Press Releases

Washington—Senator Dianne Feinstein (D-Calif.) today released the following statement on President Trump’s continued backing of a plan to impose tariffs on Mexican imports despite opposition from congressional Republicans and businesses:

“If President Trump’s tariffs against Mexico take effect, Mexico is likely to retaliate. This would further increase consumer prices and hurt California’s workers and farmers. Our economy simply can’t afford trade wars with China and Mexico, two of our top three trading partners.

“California would be hit particularly hard by another trade war. Mexico is our top export market and accounts for 17 percent of our total exports. California manufacturers and farmers will lose business as foreign companies won’t have to pay the same high fees to trade with Mexico.

“Additionally, it’s California, not Mexico that will be on the hook for any tariffs paid on Mexican imports. If the president’s tariffs escalate to 25 percent by October as planned, it will add nearly $1 billion a month to the cost of goods imported into our state.

“Congressional Republicans understand the damage these tariffs will have on our economy, which is why so many of them came out against the president’s plan this week.

“President Trump needs to reevaluate his habit of threatening tariffs every time he has a dispute with another country. He’s abusing presidential emergency authority that doesn’t apply to this situation. He needs to adhere to the law.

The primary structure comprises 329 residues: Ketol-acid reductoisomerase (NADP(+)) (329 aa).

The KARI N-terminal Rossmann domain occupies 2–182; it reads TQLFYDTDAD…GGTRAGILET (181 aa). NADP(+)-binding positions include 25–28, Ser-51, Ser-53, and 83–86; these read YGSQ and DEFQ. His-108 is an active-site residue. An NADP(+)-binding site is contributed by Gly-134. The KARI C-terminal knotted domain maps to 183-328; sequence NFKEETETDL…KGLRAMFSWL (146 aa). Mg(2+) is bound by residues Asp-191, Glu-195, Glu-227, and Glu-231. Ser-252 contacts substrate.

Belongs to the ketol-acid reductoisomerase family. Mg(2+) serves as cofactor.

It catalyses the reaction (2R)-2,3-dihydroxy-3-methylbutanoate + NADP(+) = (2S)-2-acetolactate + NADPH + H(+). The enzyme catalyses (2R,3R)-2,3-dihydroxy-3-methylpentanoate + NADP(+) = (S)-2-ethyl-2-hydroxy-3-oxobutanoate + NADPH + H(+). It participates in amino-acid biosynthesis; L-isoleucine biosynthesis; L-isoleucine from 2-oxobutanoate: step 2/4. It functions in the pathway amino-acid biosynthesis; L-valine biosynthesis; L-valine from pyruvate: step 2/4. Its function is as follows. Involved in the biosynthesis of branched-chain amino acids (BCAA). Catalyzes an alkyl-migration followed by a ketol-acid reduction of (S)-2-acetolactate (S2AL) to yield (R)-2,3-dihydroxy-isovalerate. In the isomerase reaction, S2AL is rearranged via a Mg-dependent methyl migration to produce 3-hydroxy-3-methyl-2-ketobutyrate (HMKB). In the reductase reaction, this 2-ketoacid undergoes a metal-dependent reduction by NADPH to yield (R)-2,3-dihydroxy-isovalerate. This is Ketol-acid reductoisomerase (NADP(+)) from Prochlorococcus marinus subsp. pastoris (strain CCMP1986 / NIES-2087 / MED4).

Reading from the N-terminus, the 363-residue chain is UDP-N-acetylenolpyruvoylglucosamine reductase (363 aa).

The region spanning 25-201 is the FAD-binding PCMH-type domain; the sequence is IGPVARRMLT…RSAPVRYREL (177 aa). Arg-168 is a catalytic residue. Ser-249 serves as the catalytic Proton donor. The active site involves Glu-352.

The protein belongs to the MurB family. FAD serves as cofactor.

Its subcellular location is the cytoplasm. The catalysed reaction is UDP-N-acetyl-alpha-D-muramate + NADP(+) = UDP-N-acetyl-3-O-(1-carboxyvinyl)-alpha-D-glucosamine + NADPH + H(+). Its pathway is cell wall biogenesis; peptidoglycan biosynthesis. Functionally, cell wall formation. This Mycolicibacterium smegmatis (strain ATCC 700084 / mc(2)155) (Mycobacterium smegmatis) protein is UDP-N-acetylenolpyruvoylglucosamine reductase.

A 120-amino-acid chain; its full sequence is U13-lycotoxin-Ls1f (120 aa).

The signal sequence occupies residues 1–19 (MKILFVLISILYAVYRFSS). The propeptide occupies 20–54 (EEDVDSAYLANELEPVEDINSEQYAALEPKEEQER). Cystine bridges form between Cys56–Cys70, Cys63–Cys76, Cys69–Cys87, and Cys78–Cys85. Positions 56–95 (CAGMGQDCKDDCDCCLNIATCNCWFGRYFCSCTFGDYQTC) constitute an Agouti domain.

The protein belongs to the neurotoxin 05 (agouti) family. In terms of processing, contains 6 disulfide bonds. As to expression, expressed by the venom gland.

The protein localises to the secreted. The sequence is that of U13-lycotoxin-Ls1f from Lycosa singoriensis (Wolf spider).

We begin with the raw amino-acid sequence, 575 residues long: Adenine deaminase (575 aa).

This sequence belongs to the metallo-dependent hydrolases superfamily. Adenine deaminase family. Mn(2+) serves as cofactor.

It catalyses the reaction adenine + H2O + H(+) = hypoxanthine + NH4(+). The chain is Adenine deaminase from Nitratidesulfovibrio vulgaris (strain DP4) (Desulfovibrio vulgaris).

“If the president moves forward with this plan, I call on my colleagues on both sides of the aisle to disapprove this dangerous action, even if that means overriding a veto.”

Economic impact

  • Mexico is the United States’ third biggest trading partner, accounting for more than $1.6 billion in two-way trade each day.

  • Mexico is California’s top export market, accounting for 17 percent of the state’s exports. In 2018, Mexico purchased nearly $31 billion in goods from California.

  • Mexico is California’s fifth-largest market for agricultural goods. California farmers exported more than $1 billion in agricultural goods to Mexico, including $450 million in dairy products, $96 million in grapes and $80 million in tomatoes

  • More than 565,000 jobs in California depend on trade with Mexico according to the California Office of Business and Economic Development.

  • Customs and Border Protection would be responsible for collecting tariffs at ports of entry along the southern border, potentially creating longer delays at the border:

    • More than 70,000 vehicles, including more than 16,500 trucks carrying food, goods and parts, and nearly 1 million people cross lawfully through our southern border’s ports of entry every day.

    • Nearly 70 percent of the commerce along our border is done via trucks, including more than $42 billion per year through Otay Mesa in California, the nation’s second busiest truck port.